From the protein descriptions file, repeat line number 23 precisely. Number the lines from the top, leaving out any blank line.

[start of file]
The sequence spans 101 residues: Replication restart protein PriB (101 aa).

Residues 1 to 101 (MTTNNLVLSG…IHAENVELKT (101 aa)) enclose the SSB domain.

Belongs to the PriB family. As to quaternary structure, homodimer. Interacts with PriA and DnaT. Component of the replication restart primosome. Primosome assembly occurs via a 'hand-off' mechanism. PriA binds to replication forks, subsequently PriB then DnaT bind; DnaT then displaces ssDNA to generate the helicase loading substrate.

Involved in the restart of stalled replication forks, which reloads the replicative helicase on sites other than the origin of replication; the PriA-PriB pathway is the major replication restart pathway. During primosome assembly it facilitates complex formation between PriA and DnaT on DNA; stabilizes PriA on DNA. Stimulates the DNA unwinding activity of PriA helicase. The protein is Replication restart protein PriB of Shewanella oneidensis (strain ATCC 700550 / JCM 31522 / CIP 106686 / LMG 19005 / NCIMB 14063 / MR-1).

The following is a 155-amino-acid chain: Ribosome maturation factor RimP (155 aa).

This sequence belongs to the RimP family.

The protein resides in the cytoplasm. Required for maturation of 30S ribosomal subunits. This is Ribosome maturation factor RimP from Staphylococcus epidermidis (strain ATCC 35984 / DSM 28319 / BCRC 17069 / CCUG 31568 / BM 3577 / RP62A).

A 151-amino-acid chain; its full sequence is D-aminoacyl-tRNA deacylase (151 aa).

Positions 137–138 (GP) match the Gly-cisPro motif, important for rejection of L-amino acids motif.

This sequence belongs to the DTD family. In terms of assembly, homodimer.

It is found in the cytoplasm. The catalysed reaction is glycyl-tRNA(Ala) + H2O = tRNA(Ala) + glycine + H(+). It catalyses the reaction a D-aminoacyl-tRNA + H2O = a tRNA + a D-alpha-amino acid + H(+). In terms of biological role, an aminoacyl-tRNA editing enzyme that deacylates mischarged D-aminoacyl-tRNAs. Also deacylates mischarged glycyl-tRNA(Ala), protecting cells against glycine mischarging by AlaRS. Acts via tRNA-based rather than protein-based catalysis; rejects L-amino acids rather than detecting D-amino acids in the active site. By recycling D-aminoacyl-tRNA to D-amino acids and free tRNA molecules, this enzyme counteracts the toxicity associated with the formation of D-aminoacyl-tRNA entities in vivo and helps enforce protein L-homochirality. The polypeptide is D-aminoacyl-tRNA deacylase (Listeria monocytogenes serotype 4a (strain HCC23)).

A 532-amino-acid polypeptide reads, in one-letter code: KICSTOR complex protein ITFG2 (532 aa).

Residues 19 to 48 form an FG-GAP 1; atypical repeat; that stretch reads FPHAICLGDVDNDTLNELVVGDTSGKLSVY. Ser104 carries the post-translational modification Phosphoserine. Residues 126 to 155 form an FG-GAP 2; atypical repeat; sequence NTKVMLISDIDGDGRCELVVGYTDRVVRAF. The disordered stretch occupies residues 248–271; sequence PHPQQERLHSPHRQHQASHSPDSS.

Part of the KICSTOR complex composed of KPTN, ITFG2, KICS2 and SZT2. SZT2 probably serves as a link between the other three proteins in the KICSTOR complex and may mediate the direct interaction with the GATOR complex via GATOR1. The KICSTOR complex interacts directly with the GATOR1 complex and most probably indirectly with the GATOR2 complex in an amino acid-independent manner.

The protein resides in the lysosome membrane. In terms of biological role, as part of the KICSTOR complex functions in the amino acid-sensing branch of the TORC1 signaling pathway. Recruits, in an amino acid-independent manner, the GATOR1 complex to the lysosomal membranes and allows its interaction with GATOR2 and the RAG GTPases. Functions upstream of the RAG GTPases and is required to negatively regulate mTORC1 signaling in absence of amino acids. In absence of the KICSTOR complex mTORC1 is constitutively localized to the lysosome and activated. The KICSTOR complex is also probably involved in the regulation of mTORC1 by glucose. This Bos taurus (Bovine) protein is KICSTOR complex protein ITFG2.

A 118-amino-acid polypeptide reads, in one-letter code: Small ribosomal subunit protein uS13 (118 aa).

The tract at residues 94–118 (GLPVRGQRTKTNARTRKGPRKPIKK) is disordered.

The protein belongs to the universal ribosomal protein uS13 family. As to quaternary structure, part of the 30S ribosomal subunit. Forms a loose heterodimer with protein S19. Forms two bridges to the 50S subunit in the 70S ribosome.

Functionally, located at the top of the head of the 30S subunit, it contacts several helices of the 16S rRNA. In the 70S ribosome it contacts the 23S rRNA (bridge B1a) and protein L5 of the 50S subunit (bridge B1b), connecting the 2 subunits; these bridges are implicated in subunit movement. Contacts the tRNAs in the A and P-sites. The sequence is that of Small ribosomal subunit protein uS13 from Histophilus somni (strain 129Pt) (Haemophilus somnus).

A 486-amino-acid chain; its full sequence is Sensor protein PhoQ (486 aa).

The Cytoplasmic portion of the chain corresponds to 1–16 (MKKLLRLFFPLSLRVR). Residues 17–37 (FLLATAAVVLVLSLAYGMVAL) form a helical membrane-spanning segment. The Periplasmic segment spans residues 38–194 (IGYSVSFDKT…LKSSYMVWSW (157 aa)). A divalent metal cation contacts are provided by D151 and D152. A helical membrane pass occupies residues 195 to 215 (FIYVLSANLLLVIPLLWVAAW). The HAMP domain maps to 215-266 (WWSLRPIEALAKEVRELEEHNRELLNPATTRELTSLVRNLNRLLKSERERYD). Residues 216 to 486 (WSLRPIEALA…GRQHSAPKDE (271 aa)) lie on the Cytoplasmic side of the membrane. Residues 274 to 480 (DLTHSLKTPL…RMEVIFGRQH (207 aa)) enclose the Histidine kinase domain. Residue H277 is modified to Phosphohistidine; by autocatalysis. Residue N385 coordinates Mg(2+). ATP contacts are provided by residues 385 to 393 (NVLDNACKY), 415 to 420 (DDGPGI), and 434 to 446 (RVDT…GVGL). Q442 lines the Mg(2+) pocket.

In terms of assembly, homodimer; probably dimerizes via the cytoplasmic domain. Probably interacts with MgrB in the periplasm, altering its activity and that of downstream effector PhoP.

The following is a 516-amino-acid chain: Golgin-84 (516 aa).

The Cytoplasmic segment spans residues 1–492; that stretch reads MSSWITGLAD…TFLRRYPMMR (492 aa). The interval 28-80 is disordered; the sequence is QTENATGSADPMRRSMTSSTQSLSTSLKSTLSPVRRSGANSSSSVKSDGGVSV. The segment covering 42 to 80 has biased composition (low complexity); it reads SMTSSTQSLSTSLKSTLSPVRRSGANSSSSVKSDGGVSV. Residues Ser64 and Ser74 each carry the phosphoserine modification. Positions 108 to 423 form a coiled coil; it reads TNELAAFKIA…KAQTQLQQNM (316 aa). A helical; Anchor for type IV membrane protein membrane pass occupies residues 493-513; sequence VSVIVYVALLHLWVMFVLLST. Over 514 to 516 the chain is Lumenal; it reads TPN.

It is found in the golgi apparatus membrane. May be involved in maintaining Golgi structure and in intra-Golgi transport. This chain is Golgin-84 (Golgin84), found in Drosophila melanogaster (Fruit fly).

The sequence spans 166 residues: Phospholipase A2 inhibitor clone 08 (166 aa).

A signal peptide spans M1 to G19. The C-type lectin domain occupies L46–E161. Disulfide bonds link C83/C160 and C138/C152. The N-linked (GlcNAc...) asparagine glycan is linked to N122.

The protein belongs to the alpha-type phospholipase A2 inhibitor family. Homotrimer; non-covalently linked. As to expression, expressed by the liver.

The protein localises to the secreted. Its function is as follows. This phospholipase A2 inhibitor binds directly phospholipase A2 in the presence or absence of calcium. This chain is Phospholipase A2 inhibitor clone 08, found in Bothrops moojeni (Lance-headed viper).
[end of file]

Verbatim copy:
The following is a 516-amino-acid chain: Golgin-84 (516 aa).